While nearly everything that I want to read is available in an accessible format there are some out of print books which I do want to read and they are not currently available in an electronic format. This means that if I want them to be made accessible I can either pay someone to make them accessible, put in a request to Bookshare or scan them myself. Since my very old HP 3P scanner is not compatible with my modern laptop I had been thinking for some time about purchasing a new scanner. One of the things that I wanted in a scanner was very fast speed in scanning. The OpticBook 4800 from Plustek would have met my needs quite nicely but I couldn’t justify paying around $800.00 for that scanner when I might only be using it to scan a dozen or so books. I had seen some videos demonstrating the Pearl and one thing that impressed me was its speed. I still preferred using a flatbed scanner over a camera but the Pearl had the speed that I wanted with a price I could more easily live with, especially when it was being sold at a discount. After a lot of thinking I went for it, ordering the Pearl camera, a product maintenance agreement to extend the warranty by another year along with upgrading my older OpenBook license to version 9.0 so that I could run it on my modern Windows 10 laptop.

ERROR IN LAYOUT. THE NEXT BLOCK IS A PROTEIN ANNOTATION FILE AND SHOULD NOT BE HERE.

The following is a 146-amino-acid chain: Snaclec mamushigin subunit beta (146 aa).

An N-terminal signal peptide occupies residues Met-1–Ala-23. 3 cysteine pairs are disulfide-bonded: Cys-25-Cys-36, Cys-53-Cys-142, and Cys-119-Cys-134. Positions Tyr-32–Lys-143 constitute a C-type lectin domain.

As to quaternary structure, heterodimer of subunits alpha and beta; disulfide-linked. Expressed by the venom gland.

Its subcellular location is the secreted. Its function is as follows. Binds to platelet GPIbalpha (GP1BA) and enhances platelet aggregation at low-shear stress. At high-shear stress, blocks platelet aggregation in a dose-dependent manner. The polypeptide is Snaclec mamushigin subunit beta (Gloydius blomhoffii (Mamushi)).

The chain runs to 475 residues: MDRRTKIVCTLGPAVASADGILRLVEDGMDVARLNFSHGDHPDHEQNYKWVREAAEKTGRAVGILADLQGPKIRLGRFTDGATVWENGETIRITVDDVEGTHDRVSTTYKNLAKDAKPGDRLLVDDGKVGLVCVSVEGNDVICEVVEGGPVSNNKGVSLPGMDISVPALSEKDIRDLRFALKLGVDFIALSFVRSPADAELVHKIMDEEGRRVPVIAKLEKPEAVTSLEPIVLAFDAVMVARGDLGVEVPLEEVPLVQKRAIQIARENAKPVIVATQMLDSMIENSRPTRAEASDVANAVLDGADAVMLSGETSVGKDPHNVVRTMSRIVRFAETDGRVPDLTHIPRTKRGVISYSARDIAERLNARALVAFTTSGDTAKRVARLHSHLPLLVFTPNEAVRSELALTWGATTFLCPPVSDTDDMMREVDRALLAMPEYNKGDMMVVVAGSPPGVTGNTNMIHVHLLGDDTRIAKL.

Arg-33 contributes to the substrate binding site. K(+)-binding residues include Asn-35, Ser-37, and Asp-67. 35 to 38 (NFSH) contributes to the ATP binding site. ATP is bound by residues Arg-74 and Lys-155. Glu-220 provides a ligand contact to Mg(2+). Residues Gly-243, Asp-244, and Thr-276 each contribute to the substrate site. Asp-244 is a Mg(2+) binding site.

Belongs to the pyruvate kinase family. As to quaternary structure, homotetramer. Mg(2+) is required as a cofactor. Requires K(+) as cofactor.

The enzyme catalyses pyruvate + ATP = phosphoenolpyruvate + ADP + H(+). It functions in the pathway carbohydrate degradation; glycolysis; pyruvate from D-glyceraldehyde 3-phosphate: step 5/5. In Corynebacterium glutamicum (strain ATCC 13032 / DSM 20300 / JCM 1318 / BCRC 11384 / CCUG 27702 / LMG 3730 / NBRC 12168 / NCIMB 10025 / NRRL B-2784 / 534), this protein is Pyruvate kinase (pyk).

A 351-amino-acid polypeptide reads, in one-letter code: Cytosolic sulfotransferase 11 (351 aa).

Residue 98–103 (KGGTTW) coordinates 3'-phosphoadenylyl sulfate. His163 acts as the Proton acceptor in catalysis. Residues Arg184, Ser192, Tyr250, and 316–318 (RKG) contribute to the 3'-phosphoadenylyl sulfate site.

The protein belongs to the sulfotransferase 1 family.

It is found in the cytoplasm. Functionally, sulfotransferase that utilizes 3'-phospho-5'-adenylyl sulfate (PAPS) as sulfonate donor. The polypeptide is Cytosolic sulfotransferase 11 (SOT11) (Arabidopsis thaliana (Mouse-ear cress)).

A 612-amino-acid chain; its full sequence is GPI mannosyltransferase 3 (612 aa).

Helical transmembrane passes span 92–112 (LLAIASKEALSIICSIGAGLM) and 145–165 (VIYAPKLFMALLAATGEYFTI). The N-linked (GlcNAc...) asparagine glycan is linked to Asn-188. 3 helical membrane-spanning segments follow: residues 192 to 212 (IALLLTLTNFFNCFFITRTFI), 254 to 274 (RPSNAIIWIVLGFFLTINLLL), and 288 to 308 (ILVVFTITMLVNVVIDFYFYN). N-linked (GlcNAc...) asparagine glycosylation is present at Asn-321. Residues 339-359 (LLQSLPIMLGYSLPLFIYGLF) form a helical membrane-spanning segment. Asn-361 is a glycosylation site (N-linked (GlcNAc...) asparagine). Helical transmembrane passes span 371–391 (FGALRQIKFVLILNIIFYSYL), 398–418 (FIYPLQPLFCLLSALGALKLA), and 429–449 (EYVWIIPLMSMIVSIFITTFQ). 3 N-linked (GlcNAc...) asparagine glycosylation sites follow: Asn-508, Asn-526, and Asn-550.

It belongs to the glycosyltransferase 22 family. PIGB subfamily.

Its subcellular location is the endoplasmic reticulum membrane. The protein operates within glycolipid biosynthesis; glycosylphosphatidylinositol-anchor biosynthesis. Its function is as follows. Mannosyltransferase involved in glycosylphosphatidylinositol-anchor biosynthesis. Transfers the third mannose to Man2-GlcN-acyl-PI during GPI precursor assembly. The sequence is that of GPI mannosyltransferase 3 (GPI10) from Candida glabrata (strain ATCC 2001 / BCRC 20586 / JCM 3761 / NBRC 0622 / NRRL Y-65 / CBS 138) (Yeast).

Placing My Order